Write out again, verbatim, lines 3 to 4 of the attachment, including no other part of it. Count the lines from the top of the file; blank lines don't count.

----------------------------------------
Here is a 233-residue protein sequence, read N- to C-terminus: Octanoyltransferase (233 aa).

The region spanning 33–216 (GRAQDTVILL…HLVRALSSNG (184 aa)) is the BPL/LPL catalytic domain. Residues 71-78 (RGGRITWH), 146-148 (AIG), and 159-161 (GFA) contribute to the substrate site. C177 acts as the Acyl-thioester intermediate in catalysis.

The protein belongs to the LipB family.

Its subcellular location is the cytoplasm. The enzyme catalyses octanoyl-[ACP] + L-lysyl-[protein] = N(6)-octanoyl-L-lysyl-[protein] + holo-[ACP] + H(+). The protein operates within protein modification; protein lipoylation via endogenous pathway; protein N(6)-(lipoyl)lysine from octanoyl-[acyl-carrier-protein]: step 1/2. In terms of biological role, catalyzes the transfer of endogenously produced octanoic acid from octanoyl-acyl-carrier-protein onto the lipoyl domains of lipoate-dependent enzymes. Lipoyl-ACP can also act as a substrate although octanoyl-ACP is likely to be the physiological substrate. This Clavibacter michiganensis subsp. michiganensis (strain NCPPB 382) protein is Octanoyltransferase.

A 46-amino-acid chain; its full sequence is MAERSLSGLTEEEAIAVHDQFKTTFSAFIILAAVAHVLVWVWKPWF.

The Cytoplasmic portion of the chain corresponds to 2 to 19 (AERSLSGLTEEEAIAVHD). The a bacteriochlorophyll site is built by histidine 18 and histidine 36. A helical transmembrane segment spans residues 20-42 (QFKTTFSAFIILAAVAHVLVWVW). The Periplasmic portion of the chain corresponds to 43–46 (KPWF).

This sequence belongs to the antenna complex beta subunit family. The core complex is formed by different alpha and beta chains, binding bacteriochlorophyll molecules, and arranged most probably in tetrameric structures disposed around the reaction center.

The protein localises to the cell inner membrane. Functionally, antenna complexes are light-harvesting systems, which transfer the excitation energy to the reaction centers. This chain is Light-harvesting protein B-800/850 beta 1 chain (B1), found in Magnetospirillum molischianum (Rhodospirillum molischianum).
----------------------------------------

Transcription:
The protein belongs to the LipB family.

Its subcellular location is the cytoplasm. The enzyme catalyses octanoyl-[ACP] + L-lysyl-[protein] = N(6)-octanoyl-L-lysyl-[protein] + holo-[ACP] + H(+). The protein operates within protein modification; protein lipoylation via endogenous pathway; protein N(6)-(lipoyl)lysine from octanoyl-[acyl-carrier-protein]: step 1/2. In terms of biological role, catalyzes the transfer of endogenously produced octanoic acid from octanoyl-acyl-carrier-protein onto the lipoyl domains of lipoate-dependent enzymes. Lipoyl-ACP can also act as a substrate although octanoyl-ACP is likely to be the physiological substrate. This Clavibacter michiganensis subsp. michiganensis (strain NCPPB 382) protein is Octanoyltransferase.